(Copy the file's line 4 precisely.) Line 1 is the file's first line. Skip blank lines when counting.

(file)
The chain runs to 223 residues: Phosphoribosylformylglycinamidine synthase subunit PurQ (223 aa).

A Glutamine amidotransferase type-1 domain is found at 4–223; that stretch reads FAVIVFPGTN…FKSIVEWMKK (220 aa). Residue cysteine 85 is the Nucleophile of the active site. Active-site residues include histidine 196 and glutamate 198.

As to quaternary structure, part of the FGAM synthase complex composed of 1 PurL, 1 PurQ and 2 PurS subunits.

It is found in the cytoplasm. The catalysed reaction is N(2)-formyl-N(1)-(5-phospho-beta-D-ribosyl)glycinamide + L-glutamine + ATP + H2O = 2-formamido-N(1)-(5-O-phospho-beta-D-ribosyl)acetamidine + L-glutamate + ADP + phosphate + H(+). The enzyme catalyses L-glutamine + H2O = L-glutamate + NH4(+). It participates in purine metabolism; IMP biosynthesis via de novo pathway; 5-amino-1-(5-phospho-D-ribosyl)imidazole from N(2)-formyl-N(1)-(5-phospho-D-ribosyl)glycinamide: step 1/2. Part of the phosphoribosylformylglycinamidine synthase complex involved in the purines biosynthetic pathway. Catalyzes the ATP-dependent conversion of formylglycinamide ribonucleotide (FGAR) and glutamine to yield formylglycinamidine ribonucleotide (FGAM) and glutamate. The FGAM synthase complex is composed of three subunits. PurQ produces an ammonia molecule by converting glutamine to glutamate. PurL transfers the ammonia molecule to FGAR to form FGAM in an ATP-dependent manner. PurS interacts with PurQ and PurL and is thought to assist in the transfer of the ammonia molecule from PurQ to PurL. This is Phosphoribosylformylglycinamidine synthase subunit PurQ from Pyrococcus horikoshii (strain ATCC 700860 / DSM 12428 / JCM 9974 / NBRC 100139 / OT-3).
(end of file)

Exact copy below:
It is found in the cytoplasm. The catalysed reaction is N(2)-formyl-N(1)-(5-phospho-beta-D-ribosyl)glycinamide + L-glutamine + ATP + H2O = 2-formamido-N(1)-(5-O-phospho-beta-D-ribosyl)acetamidine + L-glutamate + ADP + phosphate + H(+). The enzyme catalyses L-glutamine + H2O = L-glutamate + NH4(+). It participates in purine metabolism; IMP biosynthesis via de novo pathway; 5-amino-1-(5-phospho-D-ribosyl)imidazole from N(2)-formyl-N(1)-(5-phospho-D-ribosyl)glycinamide: step 1/2. Part of the phosphoribosylformylglycinamidine synthase complex involved in the purines biosynthetic pathway. Catalyzes the ATP-dependent conversion of formylglycinamide ribonucleotide (FGAR) and glutamine to yield formylglycinamidine ribonucleotide (FGAM) and glutamate. The FGAM synthase complex is composed of three subunits. PurQ produces an ammonia molecule by converting glutamine to glutamate. PurL transfers the ammonia molecule to FGAR to form FGAM in an ATP-dependent manner. PurS interacts with PurQ and PurL and is thought to assist in the transfer of the ammonia molecule from PurQ to PurL. This is Phosphoribosylformylglycinamidine synthase subunit PurQ from Pyrococcus horikoshii (strain ATCC 700860 / DSM 12428 / JCM 9974 / NBRC 100139 / OT-3).